Drainage Contractor

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Editorial: Somehow, we manage

Tile installation is at the heart of drainage, but the industry – and this issue – is about much more.

October 20, 2022  ByBree Rody


On a crisp, late summer day, I was out for lunch with the director of an industry organization. We discussed farming, drainage, conferences, supply chains, education and everything in between. During that lunch, an interesting topic arose. My lunch date mentioned that increasingly, the industry is embracing the term “water management” rather than simply “drainage.” And why is that?

Well, because drainage is just one aspect of the very important role that water management plays within the agriculture industry.

As contractors, it is likely that the majority of your work still consists of laying tile underground. But not all tile jobs are the same – and neither are all drainage systems. Some systems combine subsurface drainage with surface drainage. Some incorporate controlled drainage, subirrigation and drainage water recycling – allowing drainage to multitask by putting water back into crops as well as removing it from crops.

And, while drainage has been under scrutiny for years due to the issue of excess nutrients leaching into waterways, increasing research has shown that the solution is not to eliminate drainage (just ask any grower who’s experienced a wet summer how important it is to remove excess moisture) but to improve drainage. Mitigation efforts, whether that’s through saturated buffers or edge-of-field practices, help make drainage effective for farmers while reducing adverse effects on the environment.

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Now, that’s not to say that “drainage” is a dirty word, or that the “drainage industry” does not exist. It’s more to say that the industry understands far more than just drainage. For contractors, engineers and designers, that means the required knowledge base becomes about more than just the pipes in the ground. Ergo, “water management” is a great catch-all term to describe what drainage contractors do.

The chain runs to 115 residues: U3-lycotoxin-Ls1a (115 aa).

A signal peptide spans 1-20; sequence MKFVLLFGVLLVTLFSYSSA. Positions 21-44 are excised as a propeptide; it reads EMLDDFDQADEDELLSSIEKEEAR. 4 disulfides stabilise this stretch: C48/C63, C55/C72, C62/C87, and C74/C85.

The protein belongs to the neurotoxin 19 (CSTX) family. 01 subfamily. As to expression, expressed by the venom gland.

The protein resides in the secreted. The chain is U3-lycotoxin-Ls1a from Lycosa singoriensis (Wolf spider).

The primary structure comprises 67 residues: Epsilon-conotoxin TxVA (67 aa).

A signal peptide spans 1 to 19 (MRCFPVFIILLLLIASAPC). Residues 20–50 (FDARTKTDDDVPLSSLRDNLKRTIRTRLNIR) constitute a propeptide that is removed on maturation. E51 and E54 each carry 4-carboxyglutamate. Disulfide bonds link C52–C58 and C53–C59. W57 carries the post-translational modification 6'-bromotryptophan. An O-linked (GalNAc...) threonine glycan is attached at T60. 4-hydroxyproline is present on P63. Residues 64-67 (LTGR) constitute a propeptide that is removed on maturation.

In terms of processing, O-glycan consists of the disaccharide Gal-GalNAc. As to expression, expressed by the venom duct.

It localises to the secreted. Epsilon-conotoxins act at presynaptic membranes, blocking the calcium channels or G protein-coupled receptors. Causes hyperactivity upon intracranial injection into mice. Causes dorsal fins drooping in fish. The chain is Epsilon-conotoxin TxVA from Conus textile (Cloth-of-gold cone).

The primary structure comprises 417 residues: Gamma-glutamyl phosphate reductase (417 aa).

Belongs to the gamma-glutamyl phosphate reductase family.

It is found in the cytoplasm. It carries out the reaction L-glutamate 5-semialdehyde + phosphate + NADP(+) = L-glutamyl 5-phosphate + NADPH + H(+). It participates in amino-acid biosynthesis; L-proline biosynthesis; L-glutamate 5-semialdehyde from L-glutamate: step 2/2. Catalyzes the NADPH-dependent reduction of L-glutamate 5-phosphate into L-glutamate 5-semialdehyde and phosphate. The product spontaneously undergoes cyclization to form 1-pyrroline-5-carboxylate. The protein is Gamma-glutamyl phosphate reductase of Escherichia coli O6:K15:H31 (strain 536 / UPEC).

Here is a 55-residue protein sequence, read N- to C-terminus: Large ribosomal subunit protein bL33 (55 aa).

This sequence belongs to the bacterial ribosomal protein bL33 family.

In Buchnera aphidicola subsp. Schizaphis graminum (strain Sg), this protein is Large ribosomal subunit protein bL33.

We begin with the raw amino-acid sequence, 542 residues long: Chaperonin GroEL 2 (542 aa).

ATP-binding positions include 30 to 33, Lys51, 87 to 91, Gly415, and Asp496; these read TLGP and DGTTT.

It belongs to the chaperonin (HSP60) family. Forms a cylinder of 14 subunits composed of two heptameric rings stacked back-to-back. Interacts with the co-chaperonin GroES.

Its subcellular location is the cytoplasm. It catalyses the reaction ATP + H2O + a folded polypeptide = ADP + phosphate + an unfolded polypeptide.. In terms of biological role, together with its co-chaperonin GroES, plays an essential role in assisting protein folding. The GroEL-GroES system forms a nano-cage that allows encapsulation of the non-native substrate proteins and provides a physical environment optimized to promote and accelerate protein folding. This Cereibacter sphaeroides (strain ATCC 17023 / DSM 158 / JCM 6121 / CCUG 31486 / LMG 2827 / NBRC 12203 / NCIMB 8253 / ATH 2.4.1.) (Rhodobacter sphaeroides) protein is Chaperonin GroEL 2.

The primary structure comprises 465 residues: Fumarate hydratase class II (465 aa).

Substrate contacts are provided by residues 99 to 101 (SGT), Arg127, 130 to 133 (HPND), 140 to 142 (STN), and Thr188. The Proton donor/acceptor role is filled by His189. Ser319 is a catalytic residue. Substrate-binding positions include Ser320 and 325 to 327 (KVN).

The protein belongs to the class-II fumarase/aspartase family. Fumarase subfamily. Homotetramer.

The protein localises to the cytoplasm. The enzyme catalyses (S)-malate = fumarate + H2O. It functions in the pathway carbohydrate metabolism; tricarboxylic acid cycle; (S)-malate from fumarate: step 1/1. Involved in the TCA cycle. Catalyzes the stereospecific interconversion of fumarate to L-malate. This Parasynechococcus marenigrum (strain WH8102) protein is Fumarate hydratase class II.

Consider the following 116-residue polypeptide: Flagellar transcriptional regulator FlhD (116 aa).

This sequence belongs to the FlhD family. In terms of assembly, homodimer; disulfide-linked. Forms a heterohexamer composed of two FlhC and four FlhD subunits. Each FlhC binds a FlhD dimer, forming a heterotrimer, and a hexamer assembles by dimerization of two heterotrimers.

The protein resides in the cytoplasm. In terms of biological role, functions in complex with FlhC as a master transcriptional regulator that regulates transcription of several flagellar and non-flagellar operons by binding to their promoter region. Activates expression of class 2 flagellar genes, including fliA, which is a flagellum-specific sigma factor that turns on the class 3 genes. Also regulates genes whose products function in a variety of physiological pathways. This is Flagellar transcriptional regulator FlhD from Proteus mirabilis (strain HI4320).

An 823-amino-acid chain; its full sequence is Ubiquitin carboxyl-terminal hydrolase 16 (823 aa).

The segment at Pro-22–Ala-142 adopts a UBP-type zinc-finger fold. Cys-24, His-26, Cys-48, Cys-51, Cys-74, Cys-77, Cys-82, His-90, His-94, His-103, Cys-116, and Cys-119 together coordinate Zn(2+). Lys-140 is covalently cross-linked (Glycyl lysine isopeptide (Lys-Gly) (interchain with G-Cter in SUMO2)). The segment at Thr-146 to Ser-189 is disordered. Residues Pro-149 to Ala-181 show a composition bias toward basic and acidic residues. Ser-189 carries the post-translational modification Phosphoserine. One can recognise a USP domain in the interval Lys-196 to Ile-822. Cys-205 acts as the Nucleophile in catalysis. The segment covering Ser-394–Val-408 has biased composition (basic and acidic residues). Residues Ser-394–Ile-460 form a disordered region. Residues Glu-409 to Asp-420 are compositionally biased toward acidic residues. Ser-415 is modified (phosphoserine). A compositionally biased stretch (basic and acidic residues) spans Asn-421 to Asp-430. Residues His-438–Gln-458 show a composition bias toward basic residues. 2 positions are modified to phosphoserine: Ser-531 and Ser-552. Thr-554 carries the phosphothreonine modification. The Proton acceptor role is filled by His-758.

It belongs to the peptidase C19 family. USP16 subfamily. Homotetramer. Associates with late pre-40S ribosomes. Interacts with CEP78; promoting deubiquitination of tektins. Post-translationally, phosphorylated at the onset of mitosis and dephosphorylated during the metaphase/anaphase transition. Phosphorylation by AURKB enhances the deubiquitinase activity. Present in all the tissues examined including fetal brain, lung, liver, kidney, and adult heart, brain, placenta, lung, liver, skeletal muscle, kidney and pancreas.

In the last year, we’ve tried some new things at Drainage Contractor, mostly focused on education. In late 2021 and early 2022, we launched the Drainage Innovation Webinar series, bringing together contractors, researchers, government and extension to discuss highly technical concepts such as spacing, layout and controlled drainage. These roundtable-style discussions proved just how much the industry is pushing itself to test new concepts and be active stewards to the land. We also interviewed and profiled our first class of GroundBreakers, whose stories showed that drainage is more than just trenches and pipes. Today’s contractor understands soil, yield, infrastructure and beyond.

This issue focuses largely on those “big picture” issues. From Jack Kazmierski’s dive into how enhancements to drainage issues can mitigate nutrient loss (page 8) to Robyn Roste’s primer on controlled drainage (page 12), we wanted to highlight all the ways in which drainage is becoming a holistic industry founded in the principles of water management. We also have a profile on longtime contractor Jim Blood (page 18), whose half-century in the industry has been successful because of Blood’s abilities to adapt and evolve. And speaking of adaptation, on page 32, Julienne Isaacs looks at the unique challenges of tiling – and growing – in the up-and-coming region of Northern Ontario.

In honor of all those contractors who keep rising to the challenge, changing their perspectives and keeping their knowledge current, we’ve brought back our GroundBreakers recognition program for 2023 – applications open online Nov. 1.


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